While inflation has been picking up in India, even causing a significant stock market correction over consumer price worries, government leaders are unlikely to take strong off-setting monetary measures in the short term. Instead, they appear to be adopting a watchful stance while taking relatively modest steps to ease inflationary distress. The steps include some changes in bank rules, relieving pressure on some politically sensitive food prices and divesting of some public sector undertakings, which could cut the spending deficit by up to 2% of GDP.

Like many countries that have relied on monetary and fiscal relief policies to ride out the financial crisis, India knows it will one day have to wind down its stimulus measures or face a steep inflationary spiral that could derail economic growth longer term. Because the country suffered less than most economies during the global downturn, it looks to be recovering quickly, and decisions regarding a stimulus exit strategy have become all the more critical. The governor of the Reserve Bank of India (RBI), D. Subbarao, now predicts that inflation will be 6.5% at the end of March 2010 — more than the policy comfort zone of 4% to 5%. Others think it could go to 8%.

The challenge for the RBI now is to avoid withdrawing spending and interest rate support too soon — before the economy is running on its own steam — or keeping it going too long, which could cause inflation to soar. In India, as in many economies, timing is everything. As the International Monetary Fund noted recently in regard to Asia generally, policymakers must “continue to provide support to economies until it is clear that the recovery is self-sustaining” — and at the same time, ensure that policies are not “maintained for so long that they ignite inflation pressures or concerns about fiscal sustainability.” The task has shifted from “managing the crisis to managing the recovery…,” Subbarao said. “The time has come to start thinking of an exit strategy” from an expansionary monetary stance.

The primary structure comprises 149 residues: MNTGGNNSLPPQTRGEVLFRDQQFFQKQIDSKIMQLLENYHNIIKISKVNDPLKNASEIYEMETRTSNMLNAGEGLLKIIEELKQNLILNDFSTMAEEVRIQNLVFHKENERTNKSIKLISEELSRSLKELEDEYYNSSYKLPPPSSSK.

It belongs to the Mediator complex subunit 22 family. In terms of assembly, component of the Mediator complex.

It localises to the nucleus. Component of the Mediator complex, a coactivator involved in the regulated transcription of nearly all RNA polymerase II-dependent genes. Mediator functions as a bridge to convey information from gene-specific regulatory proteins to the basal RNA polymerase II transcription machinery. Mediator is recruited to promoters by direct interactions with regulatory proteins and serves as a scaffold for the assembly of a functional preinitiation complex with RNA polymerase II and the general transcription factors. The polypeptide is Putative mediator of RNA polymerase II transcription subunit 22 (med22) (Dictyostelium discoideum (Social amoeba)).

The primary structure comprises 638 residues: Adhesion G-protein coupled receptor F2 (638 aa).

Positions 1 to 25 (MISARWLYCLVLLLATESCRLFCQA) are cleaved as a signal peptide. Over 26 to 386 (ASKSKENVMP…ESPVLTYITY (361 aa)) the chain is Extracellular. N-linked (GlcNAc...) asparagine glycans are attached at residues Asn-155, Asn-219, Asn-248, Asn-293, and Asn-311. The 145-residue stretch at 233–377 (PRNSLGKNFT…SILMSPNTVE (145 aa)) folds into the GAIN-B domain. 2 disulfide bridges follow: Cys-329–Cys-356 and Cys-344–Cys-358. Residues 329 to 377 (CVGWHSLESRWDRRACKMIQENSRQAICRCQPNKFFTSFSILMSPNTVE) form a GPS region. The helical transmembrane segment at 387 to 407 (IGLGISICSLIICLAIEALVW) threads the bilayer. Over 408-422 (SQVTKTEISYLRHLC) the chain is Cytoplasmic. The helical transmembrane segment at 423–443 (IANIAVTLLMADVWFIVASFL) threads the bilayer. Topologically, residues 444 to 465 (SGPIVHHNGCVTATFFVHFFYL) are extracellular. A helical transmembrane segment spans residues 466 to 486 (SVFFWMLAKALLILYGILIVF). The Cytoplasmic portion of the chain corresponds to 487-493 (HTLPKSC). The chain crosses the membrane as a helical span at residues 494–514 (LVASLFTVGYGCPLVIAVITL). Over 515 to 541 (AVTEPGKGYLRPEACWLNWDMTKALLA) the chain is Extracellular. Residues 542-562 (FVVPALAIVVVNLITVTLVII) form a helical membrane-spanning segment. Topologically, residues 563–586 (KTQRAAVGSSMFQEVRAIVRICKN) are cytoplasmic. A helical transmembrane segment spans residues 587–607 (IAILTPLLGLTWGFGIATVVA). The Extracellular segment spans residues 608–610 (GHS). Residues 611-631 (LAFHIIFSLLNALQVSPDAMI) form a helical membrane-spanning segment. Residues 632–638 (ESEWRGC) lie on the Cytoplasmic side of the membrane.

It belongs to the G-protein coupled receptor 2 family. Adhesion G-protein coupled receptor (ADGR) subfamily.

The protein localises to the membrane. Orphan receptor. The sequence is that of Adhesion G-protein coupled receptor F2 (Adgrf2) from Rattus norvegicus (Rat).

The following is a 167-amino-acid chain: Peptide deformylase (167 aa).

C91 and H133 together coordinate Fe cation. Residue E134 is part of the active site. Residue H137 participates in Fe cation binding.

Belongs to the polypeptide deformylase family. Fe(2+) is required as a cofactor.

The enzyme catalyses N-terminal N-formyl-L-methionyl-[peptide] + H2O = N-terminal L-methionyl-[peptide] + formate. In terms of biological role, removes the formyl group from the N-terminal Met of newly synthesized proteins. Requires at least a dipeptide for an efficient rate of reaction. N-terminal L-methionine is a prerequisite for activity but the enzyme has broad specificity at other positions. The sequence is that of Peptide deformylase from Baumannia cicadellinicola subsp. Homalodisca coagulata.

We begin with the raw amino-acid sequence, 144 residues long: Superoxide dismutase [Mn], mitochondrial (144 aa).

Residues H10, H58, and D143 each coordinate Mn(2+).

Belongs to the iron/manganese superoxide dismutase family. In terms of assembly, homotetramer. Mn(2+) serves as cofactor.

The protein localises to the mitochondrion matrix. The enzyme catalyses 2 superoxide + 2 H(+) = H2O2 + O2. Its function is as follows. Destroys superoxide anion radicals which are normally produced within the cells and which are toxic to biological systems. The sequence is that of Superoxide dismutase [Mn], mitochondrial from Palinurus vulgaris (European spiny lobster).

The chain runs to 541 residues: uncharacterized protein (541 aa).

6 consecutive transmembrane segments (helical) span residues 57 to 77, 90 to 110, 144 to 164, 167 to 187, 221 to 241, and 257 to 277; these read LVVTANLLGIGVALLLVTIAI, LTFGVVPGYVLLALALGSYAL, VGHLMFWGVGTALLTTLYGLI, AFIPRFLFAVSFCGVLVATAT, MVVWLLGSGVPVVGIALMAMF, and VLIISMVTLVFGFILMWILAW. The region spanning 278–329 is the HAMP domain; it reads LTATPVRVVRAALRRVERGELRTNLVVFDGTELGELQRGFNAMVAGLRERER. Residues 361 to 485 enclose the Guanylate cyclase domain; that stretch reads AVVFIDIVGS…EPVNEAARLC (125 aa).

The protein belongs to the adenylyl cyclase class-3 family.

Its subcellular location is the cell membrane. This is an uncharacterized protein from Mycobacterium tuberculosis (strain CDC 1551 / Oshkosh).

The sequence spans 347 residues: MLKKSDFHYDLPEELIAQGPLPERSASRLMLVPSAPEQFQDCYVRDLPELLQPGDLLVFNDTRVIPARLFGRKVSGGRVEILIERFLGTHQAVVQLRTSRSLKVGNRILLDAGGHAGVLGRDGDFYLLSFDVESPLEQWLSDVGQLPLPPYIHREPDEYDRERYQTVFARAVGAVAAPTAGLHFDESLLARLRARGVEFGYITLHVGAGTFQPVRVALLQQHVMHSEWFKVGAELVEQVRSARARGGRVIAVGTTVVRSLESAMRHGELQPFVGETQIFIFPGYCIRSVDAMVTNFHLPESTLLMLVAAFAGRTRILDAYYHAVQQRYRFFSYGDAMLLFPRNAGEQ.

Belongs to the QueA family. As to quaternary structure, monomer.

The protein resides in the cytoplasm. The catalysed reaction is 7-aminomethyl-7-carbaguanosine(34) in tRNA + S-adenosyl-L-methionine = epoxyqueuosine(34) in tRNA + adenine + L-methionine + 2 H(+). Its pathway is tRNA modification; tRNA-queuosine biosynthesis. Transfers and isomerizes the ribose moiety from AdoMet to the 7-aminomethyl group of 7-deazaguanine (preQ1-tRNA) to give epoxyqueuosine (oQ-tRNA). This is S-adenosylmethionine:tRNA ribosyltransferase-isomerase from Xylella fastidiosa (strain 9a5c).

For most industrialized countries, the immediate worry is more about deflation than inflation, though many analysts expect that to change in the medium term. At the moment, inflation is the bigger worry in India, however. Abheek Barua, chief economist at HDFC Bank, says the fact that the RBI has revised its projection for inflation to 6.5% — “with an upside bias” — by March 2010 from its earlier projection of 5% sends a strong enough signal that it is concerned about inflation. It admits that its “current monetary stance is not the steady state and [it needs] to reverse the expansionary stance. However, the fact that the RBI also introduces a rather detailed discussion on the factors in favor and against exit at the stage seems to suggest that it is not keen on a quick exit. We predict a hike in the policy rates by 25 basis points [100 basis point equals 1 percentage point] in the January 2010 credit policy meet.”

Comments by leading officials have been contradictory when it comes to inflation, making it difficult to get a good read on intentions. It does not seem that government leaders will take any strong steps to curb inflation immediately. More generally, officials appear to be adopting a watchful stance, while adopting some modest measures to lower inflationary fears.

Modest Measures

Among those measures, the RBI increased the statutory liquidity ratio (SLR) — the amount a bank needs to keep in cash or liquid instruments — from 24% to 25%. This was in effect going back to the pre-stimulus regime. “This, however, is just a signal,” says one banker. “It won’t have any impact on the system as banks already have SLRs of more than 25%. Banks are sitting on cash and are being very choosy about who they lend to.” Adds Barua, “For those concerned about inflation, the SLR increase has a monetary policy dimension as well — it sterilizes some of the excess liquidity in the banking system. A 1% increase in SLR translates roughly into Rs. 40,000 crore. However since many banks already hold SLR securities in excess of the stipulated norm, the exact impact on liquidity is a little difficult to gauge.”

The RBI also withdrew some other “unconventional refinance facilities” for exporters, non-banking finance companies and housing finance companies that had been introduced as part of the stimulus. “The RBI increased provisioning for commercial real estate from 0.4% to 1% and raised the total provisioning coverage ratio, including floating provisions, to at least 70%,” says Nandan Chakraborty, head of research at Enam Securities. The latter, in particular, “was a big negative surprise for some banks that have a lower provisioning, as they have to provide for the remainder by September 2010.”